The WHI trial (intended to last 8.5 years) was halted prematurely after 5.2 years at the end of May 2002 because incidence of breast cancer was exceeding tolerable limits and hormone therapy was increasing rather than decreasing cardiovascular risk. The hormone replacement group had a 26% increase in breast cancer, a 29% increase in coronary heart disease and a 41% increase in stroke [JOURNAL OF THE AMERICAN MEDICAL ASSOCIATION; 288(3):321-333 (2002)]. In absolute terms, the incidence of stroke was 1.49% in the hormone replacement group and 1.05% in the placebo group, a difference of less than one-half percent. Similarly, there was less than one-half percent difference for breast cancer and heart disease. Nonetheless, it is reasonable to assume that these percentages would increase as the trials continued and reasonable to believe that lives were saved by halting the study. WHI subsample blood testing showed a 12.7% reduction in LDL cholesterol and a 7.3% elevation of HDL cholesterol after the first year for those receiving hormones (consistent with other studies of the effects of estrogen on cholesterol). The hormones elevated blood triglycerides 6.9%. Those receiving hormones also showed an average increase in systolic blood pressure of 1 mmHg after the first year and about 1.5 mmHg the second year and thereafter. Subsequent analysis indicated that pregnant horse urine estrogen was responsible for stroke increase, whereas MedroxyProgesterone Acetate (MPA) was responsible for the increased incidence of breast cancer [JOURNAL OF THE AMERICAN MEDICAL ASSOCIATION; Hulley,SB; 291(14):1769-1771 (2004)].
Following the results of WHI sales of Premarin and Prempro (Premarin plus MPA) dropped considerably in the United States. Compared to the first half of 2002 prescriptions in the first half of 2003 declined by 33% for Premarin and 66% for Prempro [JOURNAL OF THE AMERICAN MEDICAL ASSOCIATION; Hersh,AL; 291(1):47-53 (2004)]. In the first half of 2002 Premarin had been the most frequently prescribed drug in the United States.
Aside from the drugs used for hormone replacement there is good reason to question that HERS or WHI were meaningful studies, much less "gold standard" clinical trials. Of those initially screened only 4.0% (HERS) and 4.5% (WHI) agreed to participate in a randomized trial for post-menopausal hormone replacement. What kind of woman agrees to such participation? 70% of the WHI women were obese and 30% were "morbidly obese". 33% of the HERS women and 36% of the WHI women were taking drugs for high blood pressure. The Danish Nurses Study had found an increase in stroke risk with hormone replacement (particularly for estrogen-progestin) in women with high blood pressure, but no such risk for women with normal blood pressure [ARCHIVES OF NEUROLOGY; Lokkegaard,E; 60(10):1379-1384 (2003)].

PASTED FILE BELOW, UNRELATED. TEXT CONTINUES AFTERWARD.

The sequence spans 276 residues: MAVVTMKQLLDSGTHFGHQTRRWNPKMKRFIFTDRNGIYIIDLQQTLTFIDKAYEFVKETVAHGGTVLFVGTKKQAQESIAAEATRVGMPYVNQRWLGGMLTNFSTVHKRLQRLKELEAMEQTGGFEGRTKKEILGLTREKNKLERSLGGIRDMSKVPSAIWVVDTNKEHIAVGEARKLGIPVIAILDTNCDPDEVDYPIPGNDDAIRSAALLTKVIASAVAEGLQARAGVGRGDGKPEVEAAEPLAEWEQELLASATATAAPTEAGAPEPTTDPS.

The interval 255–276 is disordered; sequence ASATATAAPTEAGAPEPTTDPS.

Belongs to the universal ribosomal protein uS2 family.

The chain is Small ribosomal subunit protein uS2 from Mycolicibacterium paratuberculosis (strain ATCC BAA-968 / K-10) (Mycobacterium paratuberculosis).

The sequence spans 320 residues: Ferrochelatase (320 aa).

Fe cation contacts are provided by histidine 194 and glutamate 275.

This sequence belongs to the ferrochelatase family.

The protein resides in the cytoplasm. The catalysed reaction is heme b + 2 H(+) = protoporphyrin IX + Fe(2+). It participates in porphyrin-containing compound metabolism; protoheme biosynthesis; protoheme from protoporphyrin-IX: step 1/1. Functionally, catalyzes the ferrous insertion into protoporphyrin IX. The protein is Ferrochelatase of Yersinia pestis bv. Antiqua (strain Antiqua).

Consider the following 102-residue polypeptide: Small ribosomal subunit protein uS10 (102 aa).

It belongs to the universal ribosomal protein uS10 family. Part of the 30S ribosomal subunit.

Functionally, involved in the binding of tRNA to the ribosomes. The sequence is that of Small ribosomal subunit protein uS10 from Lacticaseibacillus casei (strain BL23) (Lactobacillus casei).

An unblinding occurred for over 40% of the WHI women taking hormone replacement because of vaginal bleeding. Nearly 40% of the initial WHI participants had already dropped-out when the study was halted in 2002. Less than one-third of the original participants remained during the final year of HERS (HERS II) [HUMAN REPRODUCTION; Machens,K; 18(10):1992-1999 (2003) and HUMAN REPRODUCTION; Pederson,AT; 18(11):2241-2244 (2003)].
The average age of the participants at the beginning of the trials has also raised concern — 63 for WHI and 67 for HERS, which can be compared to 40-55 (onset of menopause, usually) for the observational studies. The greatest excess coronary heart disease occurred during the first year of therapy for both HERS and WHI (WHI participants were sent warning letters, which may have affected the results). Hormone replacement may be most beneficial if begun at menopause, but result in transient trauma if begin a decade or more later. The arm of the WHI involving mostly younger women who began hormone replacement therapy in association with hysterectomy showed an increased incidence of stroke, but no increase in other cardiovascular disease or breast cancer [JOURNAL OF THE AMERICAN MEDICAL ASSOCIATION; 291(14):1701-1712 (2004)]. A new clinical trial (KEEPS) is being initiated to test hormone replacement begun at menopause [JOURNAL OF APPLIED PHYSIOLOGY; Miller,VM; 99(2):381-383 (2005)].